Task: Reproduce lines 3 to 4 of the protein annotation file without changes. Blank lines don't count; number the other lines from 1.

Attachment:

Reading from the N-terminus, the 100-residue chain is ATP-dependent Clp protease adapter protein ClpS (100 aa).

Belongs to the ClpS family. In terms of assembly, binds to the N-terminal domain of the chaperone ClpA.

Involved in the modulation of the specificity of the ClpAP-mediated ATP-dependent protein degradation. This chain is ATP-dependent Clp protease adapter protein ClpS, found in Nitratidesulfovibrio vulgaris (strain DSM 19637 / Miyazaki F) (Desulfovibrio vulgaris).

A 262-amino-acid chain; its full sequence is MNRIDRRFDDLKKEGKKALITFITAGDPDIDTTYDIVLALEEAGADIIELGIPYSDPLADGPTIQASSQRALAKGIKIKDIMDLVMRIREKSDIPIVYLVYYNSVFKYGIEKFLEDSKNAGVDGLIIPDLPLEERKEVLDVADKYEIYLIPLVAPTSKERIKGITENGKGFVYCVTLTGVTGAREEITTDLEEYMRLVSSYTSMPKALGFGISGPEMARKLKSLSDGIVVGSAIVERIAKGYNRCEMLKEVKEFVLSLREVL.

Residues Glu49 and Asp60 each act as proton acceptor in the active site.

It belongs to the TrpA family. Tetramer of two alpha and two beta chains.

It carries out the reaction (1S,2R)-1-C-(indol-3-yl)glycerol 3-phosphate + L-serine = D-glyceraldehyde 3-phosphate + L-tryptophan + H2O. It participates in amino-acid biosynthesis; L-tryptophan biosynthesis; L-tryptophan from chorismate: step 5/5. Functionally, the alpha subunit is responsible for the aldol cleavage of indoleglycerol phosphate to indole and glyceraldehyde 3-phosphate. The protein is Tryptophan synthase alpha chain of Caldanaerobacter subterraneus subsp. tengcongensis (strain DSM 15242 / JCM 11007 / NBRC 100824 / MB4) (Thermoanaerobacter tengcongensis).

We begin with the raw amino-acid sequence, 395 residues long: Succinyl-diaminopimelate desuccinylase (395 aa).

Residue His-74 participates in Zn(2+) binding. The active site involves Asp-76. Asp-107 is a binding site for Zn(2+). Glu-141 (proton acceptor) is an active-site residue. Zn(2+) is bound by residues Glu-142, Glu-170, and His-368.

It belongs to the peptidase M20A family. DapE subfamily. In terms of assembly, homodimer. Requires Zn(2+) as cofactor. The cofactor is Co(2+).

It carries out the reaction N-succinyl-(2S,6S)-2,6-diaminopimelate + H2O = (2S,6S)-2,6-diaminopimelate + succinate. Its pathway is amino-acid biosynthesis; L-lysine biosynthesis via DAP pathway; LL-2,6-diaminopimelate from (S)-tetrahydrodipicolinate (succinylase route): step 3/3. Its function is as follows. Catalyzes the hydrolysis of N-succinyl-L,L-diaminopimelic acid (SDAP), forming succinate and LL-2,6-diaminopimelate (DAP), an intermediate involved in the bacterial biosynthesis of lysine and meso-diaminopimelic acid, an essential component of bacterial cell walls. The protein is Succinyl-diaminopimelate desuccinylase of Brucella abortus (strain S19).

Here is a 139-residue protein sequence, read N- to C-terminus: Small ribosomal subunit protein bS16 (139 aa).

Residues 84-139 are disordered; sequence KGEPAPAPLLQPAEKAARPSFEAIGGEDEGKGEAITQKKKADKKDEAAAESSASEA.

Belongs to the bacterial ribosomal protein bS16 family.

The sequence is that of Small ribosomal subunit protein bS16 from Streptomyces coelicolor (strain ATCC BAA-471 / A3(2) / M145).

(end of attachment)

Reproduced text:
Involved in the modulation of the specificity of the ClpAP-mediated ATP-dependent protein degradation. This chain is ATP-dependent Clp protease adapter protein ClpS, found in Nitratidesulfovibrio vulgaris (strain DSM 19637 / Miyazaki F) (Desulfovibrio vulgaris).

A 262-amino-acid chain; its full sequence is MNRIDRRFDDLKKEGKKALITFITAGDPDIDTTYDIVLALEEAGADIIELGIPYSDPLADGPTIQASSQRALAKGIKIKDIMDLVMRIREKSDIPIVYLVYYNSVFKYGIEKFLEDSKNAGVDGLIIPDLPLEERKEVLDVADKYEIYLIPLVAPTSKERIKGITENGKGFVYCVTLTGVTGAREEITTDLEEYMRLVSSYTSMPKALGFGISGPEMARKLKSLSDGIVVGSAIVERIAKGYNRCEMLKEVKEFVLSLREVL.